Wednesday, June 6, 2012

Analyzing Scope Creep

For this blog the assignment is to describe a project where we experienced issues with scope creep, answering the following questions;  

What specific scope creep issues occurred?
How did you or other stakeholders deal with those issues at the time?
Looking back on the experience now, had you been in the position of managing the project, what could you have done to better manage these issues and control the scope of the project?

The project was to replace appliances in the kitchen, but by the time we were done the kitchen and bathroom were remodeled, along with a fresh coat of paint throughout the entire house.  As this was a personal project we did not create a project plan or document the scope of the project, specifically we did not define what was outside of the scope of the project.  The original project plan was to hire a resource to replace all the appliances, which included moving one appliance from one side of the kitchen to the other side, and to complete all the plumbing and wiring that went along with that move.  But, as mentioned above the project grew and we ended up replacing all the kitchen countertops, cabinets, and floor.  We also replaced floor and sink/cabinet in the bathroom, and had the entire house painted.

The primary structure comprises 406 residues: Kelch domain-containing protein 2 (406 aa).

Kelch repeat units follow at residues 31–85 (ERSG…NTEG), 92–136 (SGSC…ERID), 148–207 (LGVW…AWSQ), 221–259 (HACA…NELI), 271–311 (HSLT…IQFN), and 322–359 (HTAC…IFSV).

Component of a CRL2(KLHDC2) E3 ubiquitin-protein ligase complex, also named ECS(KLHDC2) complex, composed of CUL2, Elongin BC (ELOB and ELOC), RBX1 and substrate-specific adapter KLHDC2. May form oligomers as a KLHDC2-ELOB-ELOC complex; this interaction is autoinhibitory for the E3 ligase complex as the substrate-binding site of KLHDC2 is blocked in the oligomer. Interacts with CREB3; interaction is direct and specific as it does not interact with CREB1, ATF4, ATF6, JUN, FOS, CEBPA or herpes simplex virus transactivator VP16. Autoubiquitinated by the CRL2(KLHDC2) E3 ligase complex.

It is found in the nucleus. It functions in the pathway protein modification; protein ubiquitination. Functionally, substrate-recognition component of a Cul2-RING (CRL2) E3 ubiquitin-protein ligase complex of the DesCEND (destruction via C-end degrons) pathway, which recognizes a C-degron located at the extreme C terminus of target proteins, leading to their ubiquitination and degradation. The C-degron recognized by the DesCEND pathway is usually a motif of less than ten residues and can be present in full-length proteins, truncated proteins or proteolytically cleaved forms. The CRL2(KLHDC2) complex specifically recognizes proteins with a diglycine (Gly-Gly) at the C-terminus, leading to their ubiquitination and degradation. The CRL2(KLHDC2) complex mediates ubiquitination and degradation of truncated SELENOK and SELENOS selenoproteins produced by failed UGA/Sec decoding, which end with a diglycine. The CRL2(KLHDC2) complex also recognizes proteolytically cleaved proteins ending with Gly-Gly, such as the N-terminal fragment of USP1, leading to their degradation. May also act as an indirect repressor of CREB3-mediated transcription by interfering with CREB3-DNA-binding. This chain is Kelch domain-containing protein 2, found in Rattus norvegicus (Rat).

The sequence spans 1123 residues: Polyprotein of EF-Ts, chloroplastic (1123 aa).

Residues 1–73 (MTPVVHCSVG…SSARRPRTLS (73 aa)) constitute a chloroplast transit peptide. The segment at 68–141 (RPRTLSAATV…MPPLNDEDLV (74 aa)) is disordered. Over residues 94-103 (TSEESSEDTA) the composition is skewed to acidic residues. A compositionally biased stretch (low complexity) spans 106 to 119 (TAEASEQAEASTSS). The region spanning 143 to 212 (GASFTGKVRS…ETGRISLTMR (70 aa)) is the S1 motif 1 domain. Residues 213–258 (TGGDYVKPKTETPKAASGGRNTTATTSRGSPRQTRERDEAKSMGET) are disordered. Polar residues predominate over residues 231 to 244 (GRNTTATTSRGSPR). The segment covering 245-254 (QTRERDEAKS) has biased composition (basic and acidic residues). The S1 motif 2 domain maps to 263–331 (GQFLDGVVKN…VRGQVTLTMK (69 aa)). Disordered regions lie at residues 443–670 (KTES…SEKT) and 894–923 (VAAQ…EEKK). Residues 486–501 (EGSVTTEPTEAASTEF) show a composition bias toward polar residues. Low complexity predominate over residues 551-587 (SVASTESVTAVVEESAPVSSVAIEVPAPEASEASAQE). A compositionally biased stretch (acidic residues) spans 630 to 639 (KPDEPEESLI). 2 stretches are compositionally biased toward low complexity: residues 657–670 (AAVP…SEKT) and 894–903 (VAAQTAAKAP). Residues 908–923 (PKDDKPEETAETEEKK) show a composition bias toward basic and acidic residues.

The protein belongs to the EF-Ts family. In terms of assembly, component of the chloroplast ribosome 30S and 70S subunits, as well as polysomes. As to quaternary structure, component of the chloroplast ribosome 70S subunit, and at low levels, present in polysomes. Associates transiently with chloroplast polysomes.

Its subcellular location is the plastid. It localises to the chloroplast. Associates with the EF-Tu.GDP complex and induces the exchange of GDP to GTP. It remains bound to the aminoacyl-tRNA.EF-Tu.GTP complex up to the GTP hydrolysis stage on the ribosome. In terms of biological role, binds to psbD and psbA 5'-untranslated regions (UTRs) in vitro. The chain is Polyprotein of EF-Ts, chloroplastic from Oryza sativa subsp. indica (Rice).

The project scope creep resulted in hiring additional resources; luckily the original resource had help he could secure.  The budget also grew along with the time to complete the whole project.  As stakeholders we had to secure extra funding, and find alternative living arrangements for three weeks, again this was not difficult to do as we did have a place to go to, but it was not planned for.

Looking back at what we could have done to better manage and control the project scope creep I think we should have created a budget that we could not exceed.  We also should have identified what was in and out of scope.  Doing so, would have limited the amount of work we could have contracted out and have saved both time and money.  The book on Project Management says project managers should expect some type of change during projects and recommends ways to handle those changes “The best approach is to set up a well-controlled, formal process whereby changes can be introduced and accomplished with as little distress as possible.  This process is known as the change control system” (Portny, Mantel, Meredith, Shafer, & Sutton, 2008, p. 346).  Also recommended is to document, communicate, and obtain signoff from all relevant parties involved, for any changes to a project.


Portny, S., Mantel, S., Meredith, J., Shafer, S., & Sutton, M. (2008). Project Management. Hoboken, NJ: John Wiley & Sons, Inc.